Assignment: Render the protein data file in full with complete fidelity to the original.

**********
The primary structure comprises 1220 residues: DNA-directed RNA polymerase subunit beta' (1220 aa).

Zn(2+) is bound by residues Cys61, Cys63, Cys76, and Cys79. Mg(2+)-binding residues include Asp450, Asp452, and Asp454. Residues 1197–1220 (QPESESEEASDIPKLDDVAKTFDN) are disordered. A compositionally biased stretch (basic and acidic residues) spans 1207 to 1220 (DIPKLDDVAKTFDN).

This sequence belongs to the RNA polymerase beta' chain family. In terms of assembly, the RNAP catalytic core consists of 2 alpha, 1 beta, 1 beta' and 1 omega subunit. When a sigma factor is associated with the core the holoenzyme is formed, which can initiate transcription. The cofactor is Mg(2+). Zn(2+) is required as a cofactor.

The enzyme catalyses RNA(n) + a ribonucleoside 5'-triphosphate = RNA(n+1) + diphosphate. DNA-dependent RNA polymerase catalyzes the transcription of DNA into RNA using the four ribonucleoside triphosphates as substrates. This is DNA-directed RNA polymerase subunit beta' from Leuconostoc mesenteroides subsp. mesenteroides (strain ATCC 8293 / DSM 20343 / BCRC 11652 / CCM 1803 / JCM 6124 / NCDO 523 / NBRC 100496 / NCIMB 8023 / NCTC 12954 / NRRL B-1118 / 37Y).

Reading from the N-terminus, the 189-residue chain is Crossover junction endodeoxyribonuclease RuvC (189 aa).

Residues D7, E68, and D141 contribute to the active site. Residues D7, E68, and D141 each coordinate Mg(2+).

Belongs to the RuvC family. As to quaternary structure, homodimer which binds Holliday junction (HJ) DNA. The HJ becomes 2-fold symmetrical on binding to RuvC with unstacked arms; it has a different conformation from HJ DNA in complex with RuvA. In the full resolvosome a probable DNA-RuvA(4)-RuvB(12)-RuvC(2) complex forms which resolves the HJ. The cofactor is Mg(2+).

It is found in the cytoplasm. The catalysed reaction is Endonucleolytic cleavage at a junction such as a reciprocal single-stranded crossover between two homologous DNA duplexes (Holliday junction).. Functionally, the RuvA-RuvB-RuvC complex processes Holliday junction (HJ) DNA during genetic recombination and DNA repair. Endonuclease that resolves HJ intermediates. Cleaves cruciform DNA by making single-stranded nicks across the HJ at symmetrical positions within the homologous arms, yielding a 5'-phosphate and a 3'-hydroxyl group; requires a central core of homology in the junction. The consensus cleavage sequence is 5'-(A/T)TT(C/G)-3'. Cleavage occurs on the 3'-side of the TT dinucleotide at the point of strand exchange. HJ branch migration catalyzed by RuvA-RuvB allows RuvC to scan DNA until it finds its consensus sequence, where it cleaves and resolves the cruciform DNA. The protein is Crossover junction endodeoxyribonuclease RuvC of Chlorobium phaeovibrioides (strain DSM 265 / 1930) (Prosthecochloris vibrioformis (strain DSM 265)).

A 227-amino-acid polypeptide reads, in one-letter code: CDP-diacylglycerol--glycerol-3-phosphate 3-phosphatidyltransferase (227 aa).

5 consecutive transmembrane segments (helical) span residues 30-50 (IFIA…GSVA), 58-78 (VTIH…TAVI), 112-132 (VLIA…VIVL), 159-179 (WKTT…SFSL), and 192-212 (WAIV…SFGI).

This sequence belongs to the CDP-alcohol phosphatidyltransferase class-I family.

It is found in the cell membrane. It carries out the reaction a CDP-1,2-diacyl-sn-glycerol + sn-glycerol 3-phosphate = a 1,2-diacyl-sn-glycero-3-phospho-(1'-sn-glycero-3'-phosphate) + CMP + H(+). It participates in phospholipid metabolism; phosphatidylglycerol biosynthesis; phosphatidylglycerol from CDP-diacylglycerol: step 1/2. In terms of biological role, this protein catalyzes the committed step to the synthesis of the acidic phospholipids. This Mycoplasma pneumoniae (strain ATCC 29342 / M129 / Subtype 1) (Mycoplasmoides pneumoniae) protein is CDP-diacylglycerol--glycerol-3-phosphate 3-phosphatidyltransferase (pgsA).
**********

The primary structure comprises 1220 residues: DNA-directed RNA polymerase subunit beta' (1220 aa).

Zn(2+) is bound by residues Cys61, Cys63, Cys76, and Cys79. Mg(2+)-binding residues include Asp450, Asp452, and Asp454. Residues 1197–1220 (QPESESEEASDIPKLDDVAKTFDN) are disordered. A compositionally biased stretch (basic and acidic residues) spans 1207 to 1220 (DIPKLDDVAKTFDN).

This sequence belongs to the RNA polymerase beta' chain family. In terms of assembly, the RNAP catalytic core consists of 2 alpha, 1 beta, 1 beta' and 1 omega subunit. When a sigma factor is associated with the core the holoenzyme is formed, which can initiate transcription. The cofactor is Mg(2+). Zn(2+) is required as a cofactor.

The enzyme catalyses RNA(n) + a ribonucleoside 5'-triphosphate = RNA(n+1) + diphosphate. DNA-dependent RNA polymerase catalyzes the transcription of DNA into RNA using the four ribonucleoside triphosphates as substrates. This is DNA-directed RNA polymerase subunit beta' from Leuconostoc mesenteroides subsp. mesenteroides (strain ATCC 8293 / DSM 20343 / BCRC 11652 / CCM 1803 / JCM 6124 / NCDO 523 / NBRC 100496 / NCIMB 8023 / NCTC 12954 / NRRL B-1118 / 37Y).

Reading from the N-terminus, the 189-residue chain is Crossover junction endodeoxyribonuclease RuvC (189 aa).

Residues D7, E68, and D141 contribute to the active site. Residues D7, E68, and D141 each coordinate Mg(2+).

Belongs to the RuvC family. As to quaternary structure, homodimer which binds Holliday junction (HJ) DNA. The HJ becomes 2-fold symmetrical on binding to RuvC with unstacked arms; it has a different conformation from HJ DNA in complex with RuvA. In the full resolvosome a probable DNA-RuvA(4)-RuvB(12)-RuvC(2) complex forms which resolves the HJ. The cofactor is Mg(2+).

It is found in the cytoplasm. The catalysed reaction is Endonucleolytic cleavage at a junction such as a reciprocal single-stranded crossover between two homologous DNA duplexes (Holliday junction).. Functionally, the RuvA-RuvB-RuvC complex processes Holliday junction (HJ) DNA during genetic recombination and DNA repair. Endonuclease that resolves HJ intermediates. Cleaves cruciform DNA by making single-stranded nicks across the HJ at symmetrical positions within the homologous arms, yielding a 5'-phosphate and a 3'-hydroxyl group; requires a central core of homology in the junction. The consensus cleavage sequence is 5'-(A/T)TT(C/G)-3'. Cleavage occurs on the 3'-side of the TT dinucleotide at the point of strand exchange. HJ branch migration catalyzed by RuvA-RuvB allows RuvC to scan DNA until it finds its consensus sequence, where it cleaves and resolves the cruciform DNA. The protein is Crossover junction endodeoxyribonuclease RuvC of Chlorobium phaeovibrioides (strain DSM 265 / 1930) (Prosthecochloris vibrioformis (strain DSM 265)).

A 227-amino-acid polypeptide reads, in one-letter code: CDP-diacylglycerol--glycerol-3-phosphate 3-phosphatidyltransferase (227 aa).

5 consecutive transmembrane segments (helical) span residues 30-50 (IFIA…GSVA), 58-78 (VTIH…TAVI), 112-132 (VLIA…VIVL), 159-179 (WKTT…SFSL), and 192-212 (WAIV…SFGI).

This sequence belongs to the CDP-alcohol phosphatidyltransferase class-I family.

It is found in the cell membrane. It carries out the reaction a CDP-1,2-diacyl-sn-glycerol + sn-glycerol 3-phosphate = a 1,2-diacyl-sn-glycero-3-phospho-(1'-sn-glycero-3'-phosphate) + CMP + H(+). It participates in phospholipid metabolism; phosphatidylglycerol biosynthesis; phosphatidylglycerol from CDP-diacylglycerol: step 1/2. In terms of biological role, this protein catalyzes the committed step to the synthesis of the acidic phospholipids. This Mycoplasma pneumoniae (strain ATCC 29342 / M129 / Subtype 1) (Mycoplasmoides pneumoniae) protein is CDP-diacylglycerol--glycerol-3-phosphate 3-phosphatidyltransferase (pgsA).